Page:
It has been a really long time since I sat down to write, and perhaps it is because usually my motivation is dependent on the very things that trigger my conscience or rile me up enough to get me to put my thought down in pen and paper. This piece is conclusively about the origin of conflict at the helm of which is “perceptions of exclusion and abuse of power causing dissatisfaction” and also conflict resolution methods that would be effective. I have always been at the fore front of diplomacy, since I consider it as being more efficient in preventing and solving conflict as against activism. However in the recent years, it seems to me that the only way to get the attention of anyone in power, the only way to trigger their conscience, is to actively rally enough equally dissatisfied persons in front of their office for them to see just how much damage their actions have been doing. This has cultivated a “haki yetu” movement so strong almost equivalent to a mafia of sorts, and only interests of the influential and powerful can be moved even in this platforms designed to campaign for the weak. Mnyonge ana haki Kweli ?
Any Administration/Government business or institution that cultivates an environment where the rights of any individual cannot be vindicated fairly as against another without public intervention and “mass action” has set itself up for failure from crippling conflicts that will arise as a result. This has been the case in almost every institution that I have been to in Kenya, from the traffic courts at Millimani, to the police station, to the University I am in. I could almost even allude without any evidence that this is the reason our high schools are burning at such a high rate.Perhaps it is in ignorance that these injustices occur under our watch, and so often we are so slow to move to action. We never become involved until the matter touches our very person. Even where we act, we do ‘oh so little’ which allows for a system that can punish any person who cries wolf on account of administrative action rather than taking their pleadings with the seriousness they deserve and addressing the urgent nature of some of those matter.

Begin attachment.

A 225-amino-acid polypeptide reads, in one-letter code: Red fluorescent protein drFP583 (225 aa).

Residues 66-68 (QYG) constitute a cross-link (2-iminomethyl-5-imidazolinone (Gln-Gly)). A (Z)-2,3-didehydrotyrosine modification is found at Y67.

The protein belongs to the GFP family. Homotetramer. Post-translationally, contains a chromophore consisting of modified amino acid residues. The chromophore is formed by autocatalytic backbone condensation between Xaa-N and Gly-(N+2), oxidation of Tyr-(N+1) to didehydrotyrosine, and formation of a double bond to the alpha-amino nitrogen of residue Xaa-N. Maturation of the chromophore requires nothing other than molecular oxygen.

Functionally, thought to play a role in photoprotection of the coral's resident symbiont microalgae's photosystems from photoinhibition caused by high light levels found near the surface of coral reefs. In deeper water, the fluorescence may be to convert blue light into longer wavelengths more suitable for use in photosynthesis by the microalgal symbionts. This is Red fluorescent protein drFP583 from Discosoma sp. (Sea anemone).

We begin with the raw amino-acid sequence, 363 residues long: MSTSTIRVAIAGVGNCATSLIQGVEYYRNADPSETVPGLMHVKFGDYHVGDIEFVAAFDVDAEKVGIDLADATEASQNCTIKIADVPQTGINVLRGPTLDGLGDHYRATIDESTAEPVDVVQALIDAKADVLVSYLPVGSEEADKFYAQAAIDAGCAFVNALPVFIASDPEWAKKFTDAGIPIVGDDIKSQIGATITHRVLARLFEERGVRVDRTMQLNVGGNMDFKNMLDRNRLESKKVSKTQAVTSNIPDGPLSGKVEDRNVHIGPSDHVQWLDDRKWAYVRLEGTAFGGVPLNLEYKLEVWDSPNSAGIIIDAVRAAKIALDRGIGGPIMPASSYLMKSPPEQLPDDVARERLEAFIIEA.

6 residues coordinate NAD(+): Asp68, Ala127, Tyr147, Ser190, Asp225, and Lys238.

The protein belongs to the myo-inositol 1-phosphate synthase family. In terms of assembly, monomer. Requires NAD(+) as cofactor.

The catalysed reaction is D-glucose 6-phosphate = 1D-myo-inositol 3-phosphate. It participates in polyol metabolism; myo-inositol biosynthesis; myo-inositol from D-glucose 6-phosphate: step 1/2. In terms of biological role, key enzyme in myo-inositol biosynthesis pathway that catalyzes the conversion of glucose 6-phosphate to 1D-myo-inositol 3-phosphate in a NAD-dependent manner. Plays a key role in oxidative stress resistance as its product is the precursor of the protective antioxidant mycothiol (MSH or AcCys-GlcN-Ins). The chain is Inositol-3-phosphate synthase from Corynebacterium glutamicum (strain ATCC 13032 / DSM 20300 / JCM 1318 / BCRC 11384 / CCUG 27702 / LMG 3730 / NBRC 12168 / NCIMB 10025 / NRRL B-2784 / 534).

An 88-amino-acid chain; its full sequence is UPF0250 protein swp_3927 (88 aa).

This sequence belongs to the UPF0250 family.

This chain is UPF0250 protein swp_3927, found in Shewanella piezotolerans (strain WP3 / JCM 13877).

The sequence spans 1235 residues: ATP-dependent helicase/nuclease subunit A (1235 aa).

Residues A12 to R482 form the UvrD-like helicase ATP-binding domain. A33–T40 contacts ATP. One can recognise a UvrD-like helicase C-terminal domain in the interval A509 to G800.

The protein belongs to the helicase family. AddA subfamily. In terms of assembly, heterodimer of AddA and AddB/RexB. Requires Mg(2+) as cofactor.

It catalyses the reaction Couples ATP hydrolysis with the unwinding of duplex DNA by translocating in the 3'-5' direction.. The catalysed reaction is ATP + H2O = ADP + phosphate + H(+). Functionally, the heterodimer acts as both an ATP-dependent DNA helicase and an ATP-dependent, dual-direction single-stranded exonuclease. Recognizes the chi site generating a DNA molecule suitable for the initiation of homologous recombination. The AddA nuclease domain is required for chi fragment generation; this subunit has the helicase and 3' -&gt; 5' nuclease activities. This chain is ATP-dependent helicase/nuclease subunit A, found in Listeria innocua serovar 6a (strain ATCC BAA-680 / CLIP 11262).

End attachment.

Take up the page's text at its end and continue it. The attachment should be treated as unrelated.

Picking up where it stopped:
I guess, that is why today I join an old friend in “ranting”. Ms Sanna Yasir, has been very outspoken on so many injustices that face our world, and at times I compared her to Malcom X in her campaign as compared to Martin Luther king since I always found her stand so hard lined, and in my perception almost radical. I will not stay silent, yaani sita kaa kimya, mnyonge akiumizwa mbele yangu. As a famous artiste said, sitasimama maovu yakitawala.
So , yes, YOU who pays bribes to get out of traffic offences, as a law student I will come at you viscously. YOU who receive bribes, I will not sit silently even if it costs me my life. Because, the way the police receives bribes at a traffic stop, is the way he will receive a bribe to cover up my murder. Everything you do not take action against, will come back to bite you in the back, so do not sit silent. I have realized that peaceful posts on social media are not enough. Sometimes it takes mobilization, it takes sleepless nights and sacrifices that are hard, and it sometimes becomes a lonely road, but I will not give up.
Even in elections, at one point, I thought that going to cast my vote was enough. In a student university election, I stood in support of a candidate whose very success would have meant changes that would have given us a dream promised to all persons at the point of birth, equal opportunities, and a voice for the voiceless. My vote though, was not enough, and since all I did was, simply voting, I surrendered the government of the institution to a bias people. In that regard, I should begin by apologizing to all who have been affected by my choosing not to be actively involved in marketing the candidate and giving her as much exposure as she needed. I guess though a little late, a lot can be done and the onus is on me, it is on us all. So join me today. Mimi sitakaa kimya tena.